Manhattan real estate sales ground to a halt at the end of March, and some industry experts say prices could fall 30% or more once activity resumes.
Total sales volume actually increased 14% for the first three months of 2020, boosted by a strong January and February, according to a report from Douglas Elliman and Miller Samuel. But the average sale price for a Manhattan apartment fell 11% in the quarter, to $1,887,740.
The last two weeks of March, when the coronavirus began to really hit the New York area, showed a market suddenly in shock. According to Olshan Realty’s market report, there were only two contracts over $4 million signed in the last week of March — the worst week since August 2009, when the financial crisis rocked markets.
The biggest sign of trouble is listings. The number of new listings in the last week of March plunged 85% compared with the same period a year ago, according to UrbanDigs. Sellers also pulled existing listings off the market, since buyers either can’t or don’t want to view apartments amid the outbreak. The number of listings coming off the market jumped by 68% on a year-over-year basis, according to UrbanDigs.
UrbanDigs said it expects a “thinly traded, temporarily disclosed marketplace as spreads between buyers’s bids and sellers’ asking prices widens.”
A pedestrian walks past a Sotheby’s ‘For Sale’ sign displayed outside of a townhouse in New York.
Craig Warga | Bloomberg | Getty Images
The big question is what prices will look like when the market starts to recover — either in summer or fall.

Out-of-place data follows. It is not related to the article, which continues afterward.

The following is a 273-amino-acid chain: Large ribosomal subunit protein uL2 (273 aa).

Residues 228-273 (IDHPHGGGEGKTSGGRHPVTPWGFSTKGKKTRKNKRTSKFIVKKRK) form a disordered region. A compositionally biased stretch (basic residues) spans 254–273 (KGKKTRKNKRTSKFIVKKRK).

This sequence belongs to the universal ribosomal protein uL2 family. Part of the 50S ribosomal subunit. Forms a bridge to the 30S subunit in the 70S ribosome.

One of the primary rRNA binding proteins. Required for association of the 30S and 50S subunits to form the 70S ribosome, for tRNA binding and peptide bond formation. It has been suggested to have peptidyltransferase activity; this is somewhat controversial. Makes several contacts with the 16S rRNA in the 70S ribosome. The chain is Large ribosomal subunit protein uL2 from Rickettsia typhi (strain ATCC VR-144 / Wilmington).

Manhattan real estate sales and prices were already in the midst of a two-year slide before the coronavirus pandemic, with an oversupply of condos, tax changes and lack of foreign buyers all hurting sales.
Pandemic and stock market declines are likely to cause another drop. Jonathan Miller, CEO of Miller Samuel, said median prices during the financial crisis and the 9/11 terrorist attacks fell anywhere between 25% and 30% for a short period, from market highs to market lows.
“We could see something comparable this time, it’s certainly possible,” Miller said. “You could argue the two earlier events had more definable timelines. This time, we don’t know how long it will last. At least after 9/11 you could see light at the end of the tunnel shortly after the event itself.”
New developments could be hit particularly hard, especially the large new condo towers that have sprouted up across Manhattan and were counting on the spring selling season to move units and pay down construction and inventory loans.
According to Douglas Elliman and Miller Samuel, prices for new development in the first quarter fell by 49%. There’s now a 17-month supply of new development.
What’s more, the coronavirus could lead New Yorkers to reassess the costs and benefits of living in New York City and look for homes in more rural or suburban communities, perhaps in other states. An untold number of New Yorkers have fled the city for the Hamptons, Hudson Valley and other locales, and are now adapting to working remotely.
“You have a legion of residents that are living outside the city now,” Miller said. “There could be a sea change in the way people think about remote access and high-density living.”